Getting My Hands Dirty in Class
Posted March 5, 2009on:
For the past couple of days I have been intensely focusing on becoming a student again. Being a student is not foreign to me since I’ve gone back to school for a few things and I was a teacher, so I’m aware of the different challenges students face. However, I’ve never been a culinary student! My first couple of days, we were clearly eased into things. Day one orientation, was a normal day of getting to know the ropes. Yesterday however, it was clear that things were going to pick up fast.
Day two of culinary school involved some more lectures and even movies! Yes, movies! We were to see a movie all about food safety and learn about all the different pathogens that can cause food borne illness. About 20 minutes into the film, the DVD froze, so our teacher basically went through all the information as a lecture. We were told about salmonella, botulism, and other awful afflictions people can get by eating contaminated food. We also went over other aspects of food safety, like safely defrosting foods, cooling liquids and HACCP.
For the next part of class we moved on to learning about different dairy products. We learned about milk, cream, skim milk, fat-free milk, the components of milk and fermented milk. We then went on to address butter and it’s non-dairy “cousin”, margarine. This is when class got even more interesting as our teacher went on to talk about the process used to convert canola oil into margarine and how harmful the process and the final product is for the body. The conversation took a serious turn toward the politics of food production in the United States, how the big food producers (Big Agribusiness) seem to be inextricably linked with the government, and how the changes we’ve seen in the American diet in the last 50 years have really contributed to our chronic disease problems. It was very intense!! After hearing about the food safety and the issues of food production I was angered and motivated to try to do my part as a culinary professional!
And for the final part of the class, we got to watch another movie! We watched Deconstructing Ferran Adria, a documentary about the revolutionary Spanish chef, hosted by Anthony Bourdain. It’s always great to see one of Bourdain’s shows–he’s always entertaining and informative. The chef he was interviewing is controversial and known for creating unusual combinations as well as foams and aerosols out of food. His restaurant, El Bulli, is gorgeous and is able to create an almost life changing experience for the diner. I was jealous! I was riveted! I was intrigued! And I was in love! I loved how the food was savored, experienced and how the chef’s approach used science to test the boundaries of what a meal could be. Day 2 was great and I was ready for more.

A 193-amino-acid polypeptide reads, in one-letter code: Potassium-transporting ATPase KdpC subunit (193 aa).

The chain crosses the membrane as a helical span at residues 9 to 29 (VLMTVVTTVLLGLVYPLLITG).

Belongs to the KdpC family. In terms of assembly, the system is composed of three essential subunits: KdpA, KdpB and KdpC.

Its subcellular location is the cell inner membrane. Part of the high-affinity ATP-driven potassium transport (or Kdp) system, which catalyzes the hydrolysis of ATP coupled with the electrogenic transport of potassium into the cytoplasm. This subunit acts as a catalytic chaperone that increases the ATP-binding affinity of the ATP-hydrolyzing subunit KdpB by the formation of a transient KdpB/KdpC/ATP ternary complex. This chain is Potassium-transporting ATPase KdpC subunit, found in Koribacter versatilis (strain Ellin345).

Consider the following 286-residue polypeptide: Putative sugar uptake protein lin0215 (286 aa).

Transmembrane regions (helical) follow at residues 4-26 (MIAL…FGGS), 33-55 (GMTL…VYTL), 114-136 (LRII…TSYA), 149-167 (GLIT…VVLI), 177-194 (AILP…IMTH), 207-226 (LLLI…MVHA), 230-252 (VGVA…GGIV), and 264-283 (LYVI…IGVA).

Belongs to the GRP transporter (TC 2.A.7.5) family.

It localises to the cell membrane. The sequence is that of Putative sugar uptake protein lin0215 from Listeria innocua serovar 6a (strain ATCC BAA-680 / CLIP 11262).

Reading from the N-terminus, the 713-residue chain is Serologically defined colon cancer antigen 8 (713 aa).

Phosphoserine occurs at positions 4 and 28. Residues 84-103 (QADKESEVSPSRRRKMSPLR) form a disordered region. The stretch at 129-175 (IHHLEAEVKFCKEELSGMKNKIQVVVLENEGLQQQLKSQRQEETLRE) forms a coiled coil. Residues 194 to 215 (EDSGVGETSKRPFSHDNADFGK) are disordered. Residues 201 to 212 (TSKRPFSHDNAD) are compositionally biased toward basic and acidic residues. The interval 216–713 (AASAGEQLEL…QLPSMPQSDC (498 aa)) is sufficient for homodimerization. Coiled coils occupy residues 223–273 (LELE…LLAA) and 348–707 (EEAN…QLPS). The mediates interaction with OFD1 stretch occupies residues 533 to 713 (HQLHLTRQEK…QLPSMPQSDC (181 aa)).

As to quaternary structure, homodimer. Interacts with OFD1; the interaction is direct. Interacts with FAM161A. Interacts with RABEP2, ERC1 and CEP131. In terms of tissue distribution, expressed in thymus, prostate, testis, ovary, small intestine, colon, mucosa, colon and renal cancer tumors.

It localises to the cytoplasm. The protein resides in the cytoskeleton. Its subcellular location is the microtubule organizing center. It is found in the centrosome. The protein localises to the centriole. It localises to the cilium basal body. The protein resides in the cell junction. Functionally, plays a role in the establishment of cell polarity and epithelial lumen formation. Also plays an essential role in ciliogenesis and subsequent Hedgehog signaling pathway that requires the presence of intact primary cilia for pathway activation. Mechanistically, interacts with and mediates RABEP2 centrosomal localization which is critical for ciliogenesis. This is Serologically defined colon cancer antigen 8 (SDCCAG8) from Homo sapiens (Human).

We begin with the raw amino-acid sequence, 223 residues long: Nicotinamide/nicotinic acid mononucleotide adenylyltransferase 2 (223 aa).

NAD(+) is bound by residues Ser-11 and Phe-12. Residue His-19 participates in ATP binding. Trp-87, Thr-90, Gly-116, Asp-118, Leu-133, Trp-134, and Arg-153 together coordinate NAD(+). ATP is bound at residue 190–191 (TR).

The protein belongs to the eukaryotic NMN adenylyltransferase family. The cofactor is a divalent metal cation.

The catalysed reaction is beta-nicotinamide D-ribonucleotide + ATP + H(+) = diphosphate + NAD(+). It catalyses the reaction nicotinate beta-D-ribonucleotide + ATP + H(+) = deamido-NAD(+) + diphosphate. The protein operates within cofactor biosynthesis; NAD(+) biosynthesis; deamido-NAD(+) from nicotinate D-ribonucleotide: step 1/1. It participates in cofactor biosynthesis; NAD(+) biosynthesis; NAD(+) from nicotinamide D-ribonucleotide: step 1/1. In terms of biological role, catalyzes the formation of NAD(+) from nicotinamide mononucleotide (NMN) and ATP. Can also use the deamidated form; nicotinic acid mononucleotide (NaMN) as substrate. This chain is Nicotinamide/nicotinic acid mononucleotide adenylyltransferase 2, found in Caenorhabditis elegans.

Today I got more. A lot more. Things picked up and FAST. After an hour long talk from career services about our externships and our future careers, we dove right in to creating a Mirepoix–a course chop of carrots, onions and celery. This went well as it was all a course chop and the pieces could be large. Then we moved onto a medium dice of an onion. This was more challenging. Keeping the pieces uniform was difficult. I did manage to do this fairly well, save a few pieces of the onion skin. Then it was onto a medium dice of a green bell pepper. The first one was too big. The second one was better, but my pieces were not uniform enough. Next, it was onto the medium dice of a tomato. We were to remove the stem, the big ugly part on the top of the tomato, then quarter the tomato and remove the guts. While sliding my paring knive along the inside of a quarter of tomato, I managed to nick my thumb. I hadn’t even realized it until I wiped my knife with a paper towl and saw it was pink. I showed the teacher, washed my hands, covered my cut and continued. I finished my tomato and again, my cuts were too big. *sigh* I then moved onto the jalapeno which I had to really focus on and do very slowly. After I finished the first one, I was told to dice it finer. We were also supposed to get to chop a half of a bunch of cilanto, but I never got to it. We moved onto the next segment of the class.
During this segment, he took the 3 huge bowls of chopped vegetables from each student table and we were to compare them. One bowl was plain–no seasoning, oil or vinegar. The next bowl had only oil and vinegar. The third had salt, oil and vinegar. We made a raw salsa, basically a pico de gallo, but he didn’t call it that. We tried each one to ascertain the importance of salt in foods. After we got to eat our creations and have some chips to go with it, we got some take out containers, packed stuff to take home and began our clean up. As a team we worked together well to get the kitchen back in order and ready for the next class. Four hours went by SUPER fast! We were told we worked well together, overall, except for those of us who clearly did not chop things in the way that he said. Of course, I hope he wasn’t talking about me! I really did try to focus and pay attention!
I learned a lot today. I’ve been trying to spend my days reading my course materials so that I’m prepared for class and that is seriously helpful. Seeing the techniques presented in the texts and then demonstrated by the teacher really help me put the ideas together. I learned about caring for my knives, Mirepoix and medium dice. And of course I learned about salsa! But most of all, I learned I need a LOT more practice to avoid more casualties like this one.